Last summer, a friend sent me this book. I read it and was enthralled; it gave me an escape from the mental pressures of getting the yard ready for Shannon's wedding. I read it again after our attic fire, in the little spare time I had, because it was such a welcome escape from the filthy realities of my ash covered, unroofed world.
DELICIOUS! A NOVEL
Billie has just dropped out of college and moved to New York City to work for a storied food magazine, Delicious! Her first day on the job, she was sent off to get an obscure ingredient, and met Sal there, who took her to his family deli, Fontanari's, where he had her sampling cheeses and whatnot, delighting in her perfect sense of taste. Her job originally was assistant to the editor, and she was required to cook something as soon as she was hired, which caused her to have a panic attack - we learn why as the book unfolds. Lonely and alone in New York, she also works at Fontanari's on the weekends, learning to love Sal's family, and enjoying the customers there. Then, one day, the publisher announces that Delicious! is being closed down, and Billie stays on to answer the mail and phones, including the complaints made against the Delicious satisfaction guarantee (you will like every recipe in the magazine, no matter how old the issue, or they'll give you a refund). One old lady in particular is a real pip in her terrible recipe substitutions, and she lends some levity to the book. Then, as she's wandering through the empty building, which is a 200 year old house (and the architectural descriptions of the building are wonderful - I longed for that house), she finds a locked room upstairs containing a library, in which Billie discovers correspondence between Lulu Swan, a 12 year old girl in Ohio during World War II, and the legendary James Beard (who worked for the magazine at that time). Following the correspondence with Billie is wonderful. On the personal side, Billie is emailing her sister frequently, and her emails are full of sorrow - we learn why toward the end of the book. A Fontanari's customer known as "Mr. Complainer" makes a few appearances in the book, too; it's all well written and woven together, and leaves you really caring about the characters (and the house, too, at least in my case).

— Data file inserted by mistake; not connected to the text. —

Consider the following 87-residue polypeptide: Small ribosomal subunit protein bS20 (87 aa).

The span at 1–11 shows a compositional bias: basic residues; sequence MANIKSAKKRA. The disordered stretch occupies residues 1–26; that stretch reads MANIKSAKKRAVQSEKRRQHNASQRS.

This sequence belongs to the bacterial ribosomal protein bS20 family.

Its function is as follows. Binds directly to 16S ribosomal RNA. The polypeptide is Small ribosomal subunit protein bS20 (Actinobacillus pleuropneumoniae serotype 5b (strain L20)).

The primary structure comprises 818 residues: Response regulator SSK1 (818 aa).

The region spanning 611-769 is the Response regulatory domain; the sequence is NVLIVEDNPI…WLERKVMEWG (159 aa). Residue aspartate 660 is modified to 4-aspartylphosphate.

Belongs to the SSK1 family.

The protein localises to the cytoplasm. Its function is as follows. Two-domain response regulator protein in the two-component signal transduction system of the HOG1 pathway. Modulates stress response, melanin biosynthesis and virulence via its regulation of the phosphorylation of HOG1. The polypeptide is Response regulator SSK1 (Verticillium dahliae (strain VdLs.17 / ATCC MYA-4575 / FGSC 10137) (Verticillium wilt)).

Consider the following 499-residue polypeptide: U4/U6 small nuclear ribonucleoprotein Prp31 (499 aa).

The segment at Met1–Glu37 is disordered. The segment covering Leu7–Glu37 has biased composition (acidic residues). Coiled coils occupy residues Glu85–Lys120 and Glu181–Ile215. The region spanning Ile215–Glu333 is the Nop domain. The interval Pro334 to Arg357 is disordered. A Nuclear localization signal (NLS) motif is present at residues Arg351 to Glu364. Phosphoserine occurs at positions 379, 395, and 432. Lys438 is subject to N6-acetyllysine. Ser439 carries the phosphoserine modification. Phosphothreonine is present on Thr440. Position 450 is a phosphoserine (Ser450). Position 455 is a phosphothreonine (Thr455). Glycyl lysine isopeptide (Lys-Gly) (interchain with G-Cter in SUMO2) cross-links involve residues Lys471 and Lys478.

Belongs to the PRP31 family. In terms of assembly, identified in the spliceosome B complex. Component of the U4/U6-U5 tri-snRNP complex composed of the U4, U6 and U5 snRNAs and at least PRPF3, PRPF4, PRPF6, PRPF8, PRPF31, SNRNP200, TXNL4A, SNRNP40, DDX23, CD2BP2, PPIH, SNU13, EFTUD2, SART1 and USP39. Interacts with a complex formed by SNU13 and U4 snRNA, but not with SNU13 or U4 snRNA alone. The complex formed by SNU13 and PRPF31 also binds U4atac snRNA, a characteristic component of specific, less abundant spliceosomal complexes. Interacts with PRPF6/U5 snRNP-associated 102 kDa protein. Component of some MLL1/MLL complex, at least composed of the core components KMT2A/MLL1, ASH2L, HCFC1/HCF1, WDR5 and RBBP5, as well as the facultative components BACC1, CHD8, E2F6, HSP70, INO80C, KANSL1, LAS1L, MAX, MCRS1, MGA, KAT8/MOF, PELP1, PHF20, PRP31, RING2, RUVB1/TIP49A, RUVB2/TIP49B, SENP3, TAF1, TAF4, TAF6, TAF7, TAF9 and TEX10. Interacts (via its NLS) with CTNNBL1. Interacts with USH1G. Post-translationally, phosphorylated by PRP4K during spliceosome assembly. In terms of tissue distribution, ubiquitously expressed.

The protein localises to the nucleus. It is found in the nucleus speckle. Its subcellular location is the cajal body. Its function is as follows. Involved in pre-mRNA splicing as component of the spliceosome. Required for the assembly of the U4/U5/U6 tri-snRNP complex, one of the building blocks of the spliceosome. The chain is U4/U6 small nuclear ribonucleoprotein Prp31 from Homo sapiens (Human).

Happy Friday, everyone!